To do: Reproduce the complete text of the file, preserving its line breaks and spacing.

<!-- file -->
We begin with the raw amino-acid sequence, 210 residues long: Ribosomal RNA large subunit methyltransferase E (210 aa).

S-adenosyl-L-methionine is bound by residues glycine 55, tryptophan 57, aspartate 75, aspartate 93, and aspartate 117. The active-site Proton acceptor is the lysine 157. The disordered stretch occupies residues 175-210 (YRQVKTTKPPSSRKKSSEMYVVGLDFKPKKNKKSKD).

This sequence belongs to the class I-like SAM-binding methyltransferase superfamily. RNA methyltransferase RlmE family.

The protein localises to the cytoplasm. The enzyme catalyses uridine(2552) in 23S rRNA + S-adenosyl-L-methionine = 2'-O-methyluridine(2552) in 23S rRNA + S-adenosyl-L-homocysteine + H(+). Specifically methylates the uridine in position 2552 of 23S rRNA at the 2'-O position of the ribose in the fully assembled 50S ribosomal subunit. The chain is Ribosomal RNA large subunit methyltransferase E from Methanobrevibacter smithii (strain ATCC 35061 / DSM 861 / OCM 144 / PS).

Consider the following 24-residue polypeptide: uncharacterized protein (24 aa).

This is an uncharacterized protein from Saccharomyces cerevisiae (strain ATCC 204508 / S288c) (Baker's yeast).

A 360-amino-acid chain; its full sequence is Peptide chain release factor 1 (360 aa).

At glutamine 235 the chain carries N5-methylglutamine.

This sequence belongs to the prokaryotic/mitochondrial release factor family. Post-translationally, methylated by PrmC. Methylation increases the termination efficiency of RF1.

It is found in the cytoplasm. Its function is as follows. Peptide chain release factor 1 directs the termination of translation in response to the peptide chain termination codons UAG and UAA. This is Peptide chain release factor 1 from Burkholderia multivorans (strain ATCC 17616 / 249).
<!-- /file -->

We begin with the raw amino-acid sequence, 210 residues long: Ribosomal RNA large subunit methyltransferase E (210 aa).

S-adenosyl-L-methionine is bound by residues glycine 55, tryptophan 57, aspartate 75, aspartate 93, and aspartate 117. The active-site Proton acceptor is the lysine 157. The disordered stretch occupies residues 175-210 (YRQVKTTKPPSSRKKSSEMYVVGLDFKPKKNKKSKD).

This sequence belongs to the class I-like SAM-binding methyltransferase superfamily. RNA methyltransferase RlmE family.

The protein localises to the cytoplasm. The enzyme catalyses uridine(2552) in 23S rRNA + S-adenosyl-L-methionine = 2'-O-methyluridine(2552) in 23S rRNA + S-adenosyl-L-homocysteine + H(+). Specifically methylates the uridine in position 2552 of 23S rRNA at the 2'-O position of the ribose in the fully assembled 50S ribosomal subunit. The chain is Ribosomal RNA large subunit methyltransferase E from Methanobrevibacter smithii (strain ATCC 35061 / DSM 861 / OCM 144 / PS).

Consider the following 24-residue polypeptide: uncharacterized protein (24 aa).

This is an uncharacterized protein from Saccharomyces cerevisiae (strain ATCC 204508 / S288c) (Baker's yeast).

A 360-amino-acid chain; its full sequence is Peptide chain release factor 1 (360 aa).

At glutamine 235 the chain carries N5-methylglutamine.

This sequence belongs to the prokaryotic/mitochondrial release factor family. Post-translationally, methylated by PrmC. Methylation increases the termination efficiency of RF1.

It is found in the cytoplasm. Its function is as follows. Peptide chain release factor 1 directs the termination of translation in response to the peptide chain termination codons UAG and UAA. This is Peptide chain release factor 1 from Burkholderia multivorans (strain ATCC 17616 / 249).